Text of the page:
Apostrophe abuse ranks somewhere between whale hunting and the Government hocking off state-owned assets as a reliable topic for engendering outbursts of indignity. My own heart did a little leap for joy when I spotted this misuse at our local Mitre 10. Note the (admittedly difficult to see) apostrophe in "wok's", after which the author seemingly lost heart, interest or confidence, or ran out of apostrophes, and thus failed to continue the misuse in the following items.
Apostrophes get misused in so many ways that if they were human, they'd surely have their own lobby group to defend their downtrodden selves. The most popular misuse - affectionately known as the grocer's apostrophe - is as shown here, where it's slapped, often randomly, onto a plural. For some mysterious reason, it almost seems like a law that grocers must write potato's, bean's, cucumber's and so on. Or potatos', beans', cucumbers'.
But before coming down too hard on your local vege stall, note that apostrophes have their detractors. George Bernard Shaw called them "uncouth bacilli" and British phonetician Dr John Wells said they're "a waste of time". He speaks 10 languages, so he probably has some idea of what he's talking about.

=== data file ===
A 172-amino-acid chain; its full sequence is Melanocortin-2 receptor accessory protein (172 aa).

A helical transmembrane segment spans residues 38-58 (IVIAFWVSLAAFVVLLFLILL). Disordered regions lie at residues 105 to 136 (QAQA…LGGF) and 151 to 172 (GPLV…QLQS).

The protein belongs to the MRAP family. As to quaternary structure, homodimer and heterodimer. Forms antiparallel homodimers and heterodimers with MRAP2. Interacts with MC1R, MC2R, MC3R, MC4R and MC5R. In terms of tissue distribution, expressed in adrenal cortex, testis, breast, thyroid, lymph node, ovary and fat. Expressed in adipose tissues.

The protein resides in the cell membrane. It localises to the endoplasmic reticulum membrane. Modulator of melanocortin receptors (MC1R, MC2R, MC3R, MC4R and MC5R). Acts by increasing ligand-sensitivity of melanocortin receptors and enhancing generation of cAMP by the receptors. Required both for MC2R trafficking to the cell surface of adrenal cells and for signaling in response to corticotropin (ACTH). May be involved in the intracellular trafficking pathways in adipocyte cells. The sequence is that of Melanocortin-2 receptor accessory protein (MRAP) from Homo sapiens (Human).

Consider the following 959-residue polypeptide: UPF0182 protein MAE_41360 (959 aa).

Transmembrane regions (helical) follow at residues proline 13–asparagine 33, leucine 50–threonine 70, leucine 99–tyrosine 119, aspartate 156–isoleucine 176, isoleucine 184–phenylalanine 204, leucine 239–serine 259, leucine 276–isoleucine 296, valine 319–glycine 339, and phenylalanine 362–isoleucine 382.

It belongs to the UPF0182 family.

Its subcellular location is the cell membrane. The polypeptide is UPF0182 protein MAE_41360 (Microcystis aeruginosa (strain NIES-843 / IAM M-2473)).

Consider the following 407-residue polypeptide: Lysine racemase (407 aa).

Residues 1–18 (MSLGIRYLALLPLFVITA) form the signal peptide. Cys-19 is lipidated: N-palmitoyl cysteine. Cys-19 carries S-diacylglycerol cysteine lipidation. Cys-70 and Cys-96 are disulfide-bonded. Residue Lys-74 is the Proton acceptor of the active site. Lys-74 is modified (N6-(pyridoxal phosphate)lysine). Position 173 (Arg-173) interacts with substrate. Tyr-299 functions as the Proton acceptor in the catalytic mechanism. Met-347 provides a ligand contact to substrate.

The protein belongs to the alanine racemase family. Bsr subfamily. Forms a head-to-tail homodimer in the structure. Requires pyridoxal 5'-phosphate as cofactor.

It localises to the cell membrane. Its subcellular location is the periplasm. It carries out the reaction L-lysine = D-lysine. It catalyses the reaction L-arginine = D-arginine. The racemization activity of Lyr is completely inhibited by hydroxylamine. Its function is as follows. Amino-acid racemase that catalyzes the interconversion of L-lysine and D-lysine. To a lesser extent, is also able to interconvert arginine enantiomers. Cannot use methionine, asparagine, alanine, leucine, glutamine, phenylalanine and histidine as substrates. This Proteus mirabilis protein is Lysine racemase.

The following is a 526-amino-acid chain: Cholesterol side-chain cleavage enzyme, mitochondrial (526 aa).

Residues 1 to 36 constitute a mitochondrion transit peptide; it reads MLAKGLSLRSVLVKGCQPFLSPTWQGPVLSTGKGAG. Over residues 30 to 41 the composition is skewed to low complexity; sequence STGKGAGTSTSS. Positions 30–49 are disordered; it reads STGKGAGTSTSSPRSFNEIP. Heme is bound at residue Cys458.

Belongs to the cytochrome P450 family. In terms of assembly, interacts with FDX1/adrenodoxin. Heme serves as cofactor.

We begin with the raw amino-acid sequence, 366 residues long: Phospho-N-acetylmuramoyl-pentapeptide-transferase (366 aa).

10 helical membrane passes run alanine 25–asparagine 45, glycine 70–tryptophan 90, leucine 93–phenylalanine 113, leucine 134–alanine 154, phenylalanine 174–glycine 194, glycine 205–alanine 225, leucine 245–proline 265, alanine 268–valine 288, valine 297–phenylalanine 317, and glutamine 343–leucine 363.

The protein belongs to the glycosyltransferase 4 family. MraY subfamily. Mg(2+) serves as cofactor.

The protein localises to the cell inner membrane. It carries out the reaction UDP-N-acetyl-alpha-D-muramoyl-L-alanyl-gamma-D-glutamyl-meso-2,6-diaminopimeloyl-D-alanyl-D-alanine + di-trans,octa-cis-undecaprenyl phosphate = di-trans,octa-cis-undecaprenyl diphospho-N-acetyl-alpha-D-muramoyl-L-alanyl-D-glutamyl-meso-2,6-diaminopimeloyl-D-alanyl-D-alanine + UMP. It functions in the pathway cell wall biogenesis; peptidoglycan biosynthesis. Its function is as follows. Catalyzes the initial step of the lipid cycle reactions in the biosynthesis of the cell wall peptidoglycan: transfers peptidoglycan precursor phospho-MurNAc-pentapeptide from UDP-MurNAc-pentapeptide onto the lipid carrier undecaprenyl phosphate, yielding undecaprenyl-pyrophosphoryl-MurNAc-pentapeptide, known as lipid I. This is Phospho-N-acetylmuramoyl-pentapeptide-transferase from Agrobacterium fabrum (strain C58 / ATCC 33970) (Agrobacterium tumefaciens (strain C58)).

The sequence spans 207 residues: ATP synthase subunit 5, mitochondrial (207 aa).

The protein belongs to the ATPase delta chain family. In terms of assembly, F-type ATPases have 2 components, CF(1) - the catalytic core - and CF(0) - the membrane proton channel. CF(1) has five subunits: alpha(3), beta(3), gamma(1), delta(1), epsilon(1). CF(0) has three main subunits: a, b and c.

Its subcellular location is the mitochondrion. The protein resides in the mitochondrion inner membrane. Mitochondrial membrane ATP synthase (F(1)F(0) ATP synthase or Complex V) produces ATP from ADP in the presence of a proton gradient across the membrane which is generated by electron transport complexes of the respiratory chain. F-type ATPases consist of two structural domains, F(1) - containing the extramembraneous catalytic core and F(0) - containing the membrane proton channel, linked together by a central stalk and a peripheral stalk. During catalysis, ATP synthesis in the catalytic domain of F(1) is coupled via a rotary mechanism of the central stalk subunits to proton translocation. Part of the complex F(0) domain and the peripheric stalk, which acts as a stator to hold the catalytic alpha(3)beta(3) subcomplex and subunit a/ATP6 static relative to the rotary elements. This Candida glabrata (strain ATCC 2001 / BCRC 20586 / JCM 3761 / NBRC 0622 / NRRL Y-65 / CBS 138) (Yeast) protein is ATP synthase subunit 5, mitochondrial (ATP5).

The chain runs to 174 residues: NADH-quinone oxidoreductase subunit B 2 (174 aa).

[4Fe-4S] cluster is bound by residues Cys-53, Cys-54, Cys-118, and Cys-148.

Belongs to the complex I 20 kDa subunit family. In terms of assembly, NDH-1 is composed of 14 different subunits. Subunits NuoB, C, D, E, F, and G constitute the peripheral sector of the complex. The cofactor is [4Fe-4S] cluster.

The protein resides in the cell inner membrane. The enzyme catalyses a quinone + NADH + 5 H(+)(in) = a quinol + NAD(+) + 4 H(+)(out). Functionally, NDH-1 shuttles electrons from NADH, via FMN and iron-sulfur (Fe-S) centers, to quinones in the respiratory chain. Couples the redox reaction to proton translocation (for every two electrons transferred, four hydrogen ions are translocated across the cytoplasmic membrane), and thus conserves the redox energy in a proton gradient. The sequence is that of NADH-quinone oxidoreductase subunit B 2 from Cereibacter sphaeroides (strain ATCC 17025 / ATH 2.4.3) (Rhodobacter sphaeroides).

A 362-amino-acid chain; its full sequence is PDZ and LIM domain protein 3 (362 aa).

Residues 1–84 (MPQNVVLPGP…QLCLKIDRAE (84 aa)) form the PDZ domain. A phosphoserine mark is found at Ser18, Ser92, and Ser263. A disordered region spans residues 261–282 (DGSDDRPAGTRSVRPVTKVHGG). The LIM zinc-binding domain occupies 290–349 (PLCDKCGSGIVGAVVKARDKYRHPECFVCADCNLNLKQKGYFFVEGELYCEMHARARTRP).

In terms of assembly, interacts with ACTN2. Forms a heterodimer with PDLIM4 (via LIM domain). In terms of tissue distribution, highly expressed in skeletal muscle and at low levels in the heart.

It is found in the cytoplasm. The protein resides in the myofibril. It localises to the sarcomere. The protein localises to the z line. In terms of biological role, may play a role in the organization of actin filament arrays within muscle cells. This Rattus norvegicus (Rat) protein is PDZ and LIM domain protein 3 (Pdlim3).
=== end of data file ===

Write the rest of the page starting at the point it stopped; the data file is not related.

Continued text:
Apostrophes are a fairly recent addition to English, having been borrowed from the French in the 16th century. They've been put to all kinds of tasks ever since (who writes "look'd" a la Shakespeare these days?), and one of the challenges for anyone more interested in selling broccoli than mastering the fine points of English is keeping track of all those uses. My heart goes out to the greengrocer's (sic).
Then there are those who take the opposite view. The Apostrophe Protection Society (Motto: The whales can go hang) deserves grudging respect for its efforts "to protect, promote and defend the differences between plural and possessive". So far, though, it's not looking too good for them. A 2008 survey found that nearly half of the UK adults polled were unable to use the apostrophe correctly.